2.6. Molecular Data Analysis
The expression levels were calculated using relative quantification (RQ) analysis, and the results were expressed as a function of the threshold cycle (Ct), which is a value corresponding to the fractional PCR cycle number at which the fluorescent signal reached the detection threshold. Data were analyzed using the 2−ΔΔCt method, and Ct values were converted to fold-change RQ values. The RQ values from each gene were used to compare target gene expression across all groups. The mean mRNA expression levels for target genes in each sample were standardized against the expression of a reference gene (cyclophilin; CPH) and expressed relative to the calibrator sample. The variation in the Ct values for CPH among the treatment groups was not significant (P > 0.05). The mean ΔCt value for tissue collected from the control group was used as a calibrator to compare the changes in target gene expression among all treatment groups in the indicated season.
Differences in the means were compared with SigmaPlot statistical software (version 11.0; Systat Software Inc., Richmond, CA, USA), using all pairwise multiple comparison procedures (Tukey test), preceded by the determination of a significant F-value. Differences were considered statistically significant when P < 0.05.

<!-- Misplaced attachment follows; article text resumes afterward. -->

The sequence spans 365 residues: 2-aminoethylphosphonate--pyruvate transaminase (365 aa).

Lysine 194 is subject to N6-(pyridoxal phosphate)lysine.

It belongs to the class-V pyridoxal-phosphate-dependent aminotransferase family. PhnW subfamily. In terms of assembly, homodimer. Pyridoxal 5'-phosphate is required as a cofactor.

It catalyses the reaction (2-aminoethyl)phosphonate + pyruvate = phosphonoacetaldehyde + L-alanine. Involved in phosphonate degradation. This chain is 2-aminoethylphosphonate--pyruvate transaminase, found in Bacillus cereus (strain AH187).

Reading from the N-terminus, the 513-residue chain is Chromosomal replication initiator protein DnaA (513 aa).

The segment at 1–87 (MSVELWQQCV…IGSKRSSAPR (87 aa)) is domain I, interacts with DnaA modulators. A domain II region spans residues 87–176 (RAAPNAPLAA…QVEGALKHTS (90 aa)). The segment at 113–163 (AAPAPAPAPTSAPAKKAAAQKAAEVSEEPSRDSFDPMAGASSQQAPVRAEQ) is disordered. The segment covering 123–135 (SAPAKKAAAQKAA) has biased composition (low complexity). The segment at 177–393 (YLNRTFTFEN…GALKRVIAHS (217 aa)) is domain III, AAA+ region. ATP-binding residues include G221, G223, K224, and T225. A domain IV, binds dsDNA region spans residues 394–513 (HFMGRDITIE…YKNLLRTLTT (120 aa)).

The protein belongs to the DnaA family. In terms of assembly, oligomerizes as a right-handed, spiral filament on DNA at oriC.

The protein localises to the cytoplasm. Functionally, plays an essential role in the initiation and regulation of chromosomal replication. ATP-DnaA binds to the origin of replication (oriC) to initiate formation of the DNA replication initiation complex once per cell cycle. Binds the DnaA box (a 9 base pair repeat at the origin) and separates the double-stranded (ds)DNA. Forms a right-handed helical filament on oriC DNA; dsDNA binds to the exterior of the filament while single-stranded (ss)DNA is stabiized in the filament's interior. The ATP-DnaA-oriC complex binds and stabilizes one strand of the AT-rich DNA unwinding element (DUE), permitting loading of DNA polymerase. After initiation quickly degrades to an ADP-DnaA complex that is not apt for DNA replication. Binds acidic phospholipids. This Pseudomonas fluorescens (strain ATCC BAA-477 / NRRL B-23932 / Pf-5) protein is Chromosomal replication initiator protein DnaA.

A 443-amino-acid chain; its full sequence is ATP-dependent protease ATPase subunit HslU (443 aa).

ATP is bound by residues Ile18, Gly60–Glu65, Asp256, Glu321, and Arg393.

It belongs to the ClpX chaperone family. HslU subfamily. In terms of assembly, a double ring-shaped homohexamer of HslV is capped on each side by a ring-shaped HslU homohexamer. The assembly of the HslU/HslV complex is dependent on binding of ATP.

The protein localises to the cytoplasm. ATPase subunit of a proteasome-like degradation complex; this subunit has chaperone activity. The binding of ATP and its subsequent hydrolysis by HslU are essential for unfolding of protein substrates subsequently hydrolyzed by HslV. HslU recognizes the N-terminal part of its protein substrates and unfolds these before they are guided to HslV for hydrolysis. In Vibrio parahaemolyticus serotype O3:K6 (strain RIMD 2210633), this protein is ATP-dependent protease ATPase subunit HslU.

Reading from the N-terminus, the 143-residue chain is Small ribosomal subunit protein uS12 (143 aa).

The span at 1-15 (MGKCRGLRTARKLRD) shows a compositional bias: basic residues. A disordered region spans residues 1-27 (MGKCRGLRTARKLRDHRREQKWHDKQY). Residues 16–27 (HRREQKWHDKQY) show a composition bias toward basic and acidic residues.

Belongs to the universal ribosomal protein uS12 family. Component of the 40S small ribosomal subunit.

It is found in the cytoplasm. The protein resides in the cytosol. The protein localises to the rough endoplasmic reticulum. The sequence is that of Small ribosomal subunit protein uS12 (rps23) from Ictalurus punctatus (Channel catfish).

The results of the experiments demonstrated for the first time the in vitro and in vivo effects of exogenous resistin on leptin concentrations in sheep. Furthermore, for the first time, resistin dose- and photoperiod-related changes in the expression of the essential components of the leptin signaling pathway have been determined; LeptRb and the key negative regulator SOCS-3 in the anterior part of the pituitary, VMH/DMH, ARC, and hypothalamic nuclei play pivotal roles in appetite regulation, and in the POA, a part of the anterior hypothalamus that possesses leptin neurons and controls energy homeostasis, which is critical to maintaining proper BW and temperature [24